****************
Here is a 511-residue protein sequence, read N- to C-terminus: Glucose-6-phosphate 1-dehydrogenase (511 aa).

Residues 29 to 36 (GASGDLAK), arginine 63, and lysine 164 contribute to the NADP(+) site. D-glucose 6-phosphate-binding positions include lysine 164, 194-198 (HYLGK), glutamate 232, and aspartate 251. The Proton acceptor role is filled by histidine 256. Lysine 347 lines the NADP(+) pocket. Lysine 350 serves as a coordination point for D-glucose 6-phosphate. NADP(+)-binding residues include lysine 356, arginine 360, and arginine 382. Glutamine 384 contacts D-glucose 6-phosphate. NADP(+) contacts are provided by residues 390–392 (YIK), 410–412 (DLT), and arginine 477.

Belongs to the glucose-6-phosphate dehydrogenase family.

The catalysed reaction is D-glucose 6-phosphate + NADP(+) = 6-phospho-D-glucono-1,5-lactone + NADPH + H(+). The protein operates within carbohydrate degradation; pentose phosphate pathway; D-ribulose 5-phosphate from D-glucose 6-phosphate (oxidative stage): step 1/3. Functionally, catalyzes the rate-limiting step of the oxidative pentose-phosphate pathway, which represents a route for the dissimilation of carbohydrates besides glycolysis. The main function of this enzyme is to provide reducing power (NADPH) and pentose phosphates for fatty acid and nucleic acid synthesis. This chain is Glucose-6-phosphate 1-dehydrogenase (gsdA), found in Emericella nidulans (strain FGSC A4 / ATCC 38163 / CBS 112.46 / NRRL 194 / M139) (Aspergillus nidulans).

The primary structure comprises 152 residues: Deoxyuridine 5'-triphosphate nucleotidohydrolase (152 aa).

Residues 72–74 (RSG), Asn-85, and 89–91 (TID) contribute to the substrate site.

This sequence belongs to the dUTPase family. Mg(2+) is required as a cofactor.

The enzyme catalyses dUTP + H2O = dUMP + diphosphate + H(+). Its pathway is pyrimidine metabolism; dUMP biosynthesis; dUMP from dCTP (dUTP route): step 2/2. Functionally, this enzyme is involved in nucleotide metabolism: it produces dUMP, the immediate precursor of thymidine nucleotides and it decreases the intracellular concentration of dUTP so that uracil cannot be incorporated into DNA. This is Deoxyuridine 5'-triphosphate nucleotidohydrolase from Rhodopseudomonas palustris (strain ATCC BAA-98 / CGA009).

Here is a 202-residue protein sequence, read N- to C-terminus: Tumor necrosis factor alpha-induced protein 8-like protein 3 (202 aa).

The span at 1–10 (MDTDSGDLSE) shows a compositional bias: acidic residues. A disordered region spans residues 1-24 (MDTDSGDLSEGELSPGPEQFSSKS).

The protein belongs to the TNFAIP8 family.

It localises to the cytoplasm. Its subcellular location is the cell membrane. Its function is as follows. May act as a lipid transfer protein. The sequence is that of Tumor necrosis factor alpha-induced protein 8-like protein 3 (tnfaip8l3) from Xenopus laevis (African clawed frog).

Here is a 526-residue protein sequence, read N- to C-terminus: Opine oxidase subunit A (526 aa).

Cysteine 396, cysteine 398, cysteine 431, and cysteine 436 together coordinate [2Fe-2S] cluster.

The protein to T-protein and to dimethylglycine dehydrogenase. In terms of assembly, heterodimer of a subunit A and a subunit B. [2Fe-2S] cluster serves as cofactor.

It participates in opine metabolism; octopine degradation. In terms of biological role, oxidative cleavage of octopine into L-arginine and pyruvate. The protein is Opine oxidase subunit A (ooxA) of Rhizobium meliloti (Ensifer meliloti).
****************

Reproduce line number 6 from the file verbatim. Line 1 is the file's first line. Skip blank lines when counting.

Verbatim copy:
Residues 72–74 (RSG), Asn-85, and 89–91 (TID) contribute to the substrate site.